Fighting Reported In Ivory Coast's Commercial Capital

Heavy fighting wracked Ivory Coast's commercial capital early Friday with explosions heard downtown near the presidential palace and in the Cocody neighborhood where the presidential mansion and the state TV broadcaster are located.


There is another war going on in Africa, over who should run the country. And in Ivory Coast it appears to be reaching its end game. Troops, under the man that the international community recognizes as the elected president of Ivory Coast, have been fighting the incumbent president who won't step down. Now those troops have reached the country's most important city, Abidjan.

NPR's Ofeibea Quist-Arcton has been monitoring developments and joins us from the neighboring country of Ghana.

And, Ofeibea, tell us what is happening now in Abidjan.

OFEIBEA QUIST-ARCTON: There has been heavy fighting overnight in Abidjan. And it seems that the main target has been the Presidential Palace. And that's where the disputed and defiant incumbent, Laurent Gbagbo, has been holed up for the past four months. We're told that there has been heavy weapons fire. Witnesses from all over the city, even faraway from the Cocody neighborhood where this residence is located, said that they could feel the vibrations. And, of course, it's the U.N.-certified winner of the disputed November election, Alassane Ouattara's forces, who are trying to dislodge and uproot Laurent Gbagbo.

MONTAGNE: Now, there has been a stalemate over these last four months about who would be the president. These events have happened quite quickly. How did that happen?

QUIST-ARCTON: Well, Renee, you could say a long time or a very short time, it's been four months since the disputed November election. And since then, the world - including president Obama, the United Nations, Alassane Ouattara, African leaders - have been saying to Laurent Gbagbo: Step down, you lost the election. He has refused to do so.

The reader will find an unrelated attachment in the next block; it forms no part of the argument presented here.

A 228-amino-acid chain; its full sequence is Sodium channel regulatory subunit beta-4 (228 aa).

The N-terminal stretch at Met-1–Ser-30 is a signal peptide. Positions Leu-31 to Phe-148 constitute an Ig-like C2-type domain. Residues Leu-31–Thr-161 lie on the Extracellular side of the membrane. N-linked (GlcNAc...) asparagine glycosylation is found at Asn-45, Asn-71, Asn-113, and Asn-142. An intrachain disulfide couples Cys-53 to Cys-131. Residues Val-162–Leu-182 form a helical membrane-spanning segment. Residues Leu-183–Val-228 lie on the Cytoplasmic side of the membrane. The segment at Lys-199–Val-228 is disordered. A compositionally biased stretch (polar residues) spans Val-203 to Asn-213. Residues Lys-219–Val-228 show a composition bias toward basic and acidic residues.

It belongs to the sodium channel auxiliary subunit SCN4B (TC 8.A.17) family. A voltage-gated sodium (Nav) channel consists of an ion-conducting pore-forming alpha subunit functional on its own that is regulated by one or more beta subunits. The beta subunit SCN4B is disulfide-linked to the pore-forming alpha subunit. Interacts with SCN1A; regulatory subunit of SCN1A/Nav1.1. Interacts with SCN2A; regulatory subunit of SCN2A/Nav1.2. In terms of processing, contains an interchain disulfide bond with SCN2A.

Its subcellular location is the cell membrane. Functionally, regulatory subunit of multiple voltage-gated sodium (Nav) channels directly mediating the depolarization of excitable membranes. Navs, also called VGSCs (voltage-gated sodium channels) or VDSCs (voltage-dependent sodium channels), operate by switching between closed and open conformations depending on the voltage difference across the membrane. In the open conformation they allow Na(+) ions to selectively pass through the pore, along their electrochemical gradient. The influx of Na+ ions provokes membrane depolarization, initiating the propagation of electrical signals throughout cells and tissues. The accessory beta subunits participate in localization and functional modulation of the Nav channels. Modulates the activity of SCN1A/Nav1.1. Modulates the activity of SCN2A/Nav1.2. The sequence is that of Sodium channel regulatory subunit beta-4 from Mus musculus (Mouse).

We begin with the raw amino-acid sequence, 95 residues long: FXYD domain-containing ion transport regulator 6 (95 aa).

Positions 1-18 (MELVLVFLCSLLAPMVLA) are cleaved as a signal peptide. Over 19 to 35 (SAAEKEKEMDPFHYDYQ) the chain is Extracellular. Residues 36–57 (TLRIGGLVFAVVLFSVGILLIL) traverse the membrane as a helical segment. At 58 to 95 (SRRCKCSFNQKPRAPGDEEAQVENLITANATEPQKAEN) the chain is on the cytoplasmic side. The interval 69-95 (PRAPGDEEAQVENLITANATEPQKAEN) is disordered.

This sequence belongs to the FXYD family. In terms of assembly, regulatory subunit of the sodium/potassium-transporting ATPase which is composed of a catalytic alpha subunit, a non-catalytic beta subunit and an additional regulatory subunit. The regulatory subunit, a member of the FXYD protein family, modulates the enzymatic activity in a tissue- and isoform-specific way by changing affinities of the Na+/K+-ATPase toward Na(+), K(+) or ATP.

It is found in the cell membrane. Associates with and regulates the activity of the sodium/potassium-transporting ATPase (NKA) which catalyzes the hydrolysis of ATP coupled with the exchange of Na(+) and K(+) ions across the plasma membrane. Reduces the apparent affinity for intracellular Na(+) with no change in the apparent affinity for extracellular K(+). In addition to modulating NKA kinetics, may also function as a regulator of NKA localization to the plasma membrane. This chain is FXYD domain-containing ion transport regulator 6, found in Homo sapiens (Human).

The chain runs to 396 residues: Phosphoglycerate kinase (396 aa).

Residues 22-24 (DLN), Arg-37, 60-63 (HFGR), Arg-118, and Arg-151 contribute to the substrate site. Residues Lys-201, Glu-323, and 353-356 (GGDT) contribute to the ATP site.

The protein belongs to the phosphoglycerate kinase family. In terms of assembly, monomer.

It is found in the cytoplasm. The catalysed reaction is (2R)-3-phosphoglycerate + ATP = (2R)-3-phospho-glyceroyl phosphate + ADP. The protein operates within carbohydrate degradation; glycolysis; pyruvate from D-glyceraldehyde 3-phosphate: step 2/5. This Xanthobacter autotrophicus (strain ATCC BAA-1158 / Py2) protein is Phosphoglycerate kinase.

And I think Alassane Ouattara and his loyal forces have everything in place. They had clearly infiltrated Abidjan. They had their forces in the center and northern half of the country that they control. So they gave him an ultimatum: You move or we moved in. So it happened very quickly just this week. But I think they've been preparing this for a very long time, the final push.

MONTAGNE: And the head of the army sought asylum at the home of the South African ambassador. What does this tell us about the military and how loyal it is to the incumbent president who, up till now, has insisted on staying in the presidential palace?

QUIST-ARCTON: I think as long as Laurent Gbagbo could carry on paying the army, carry on paying the Republican Guard - and that's the hard core element in his army - he was sort of okay. But there have clearly been loyalties. I think once General Philippe Mangou decided that he was defecting, with his wife and five children, that was the last straw for Gbagbo - it was a huge blow. And then it said to the army, well, if the boss isn't going to stick around, why should we?

MONTAGNE: Well, now that Alassane Ouattara, the man who - again, the international community recognizes as the legitimate president of Ivory Coast -now that he's in its most important city, at, really, almost a door of the presidential palace, what might happen?

QUIST-ARCTON: I think it depends what happens militarily. Everyone had hoped that the battle for Abidjan could be avoided because of the possibility of loss of life, especially civilian lives. It looks as if Ouattara is going to take over, but will that be the beginning of the end, Renee? Or will there be pockets of resistance from pro-Gbagbo militias and the pro-Gbagbo presidential Republican Guard? That's the questions that can't yet be answered.

MONTAGNE: Ofeibea, thanks very much.

QUIST-ARCTON: Always a pleasure.

MONTAGNE: NPR's Ofeibea Quist-Arcton who's been monitoring events in the Ivory Coast from the neighboring country of Ghana.

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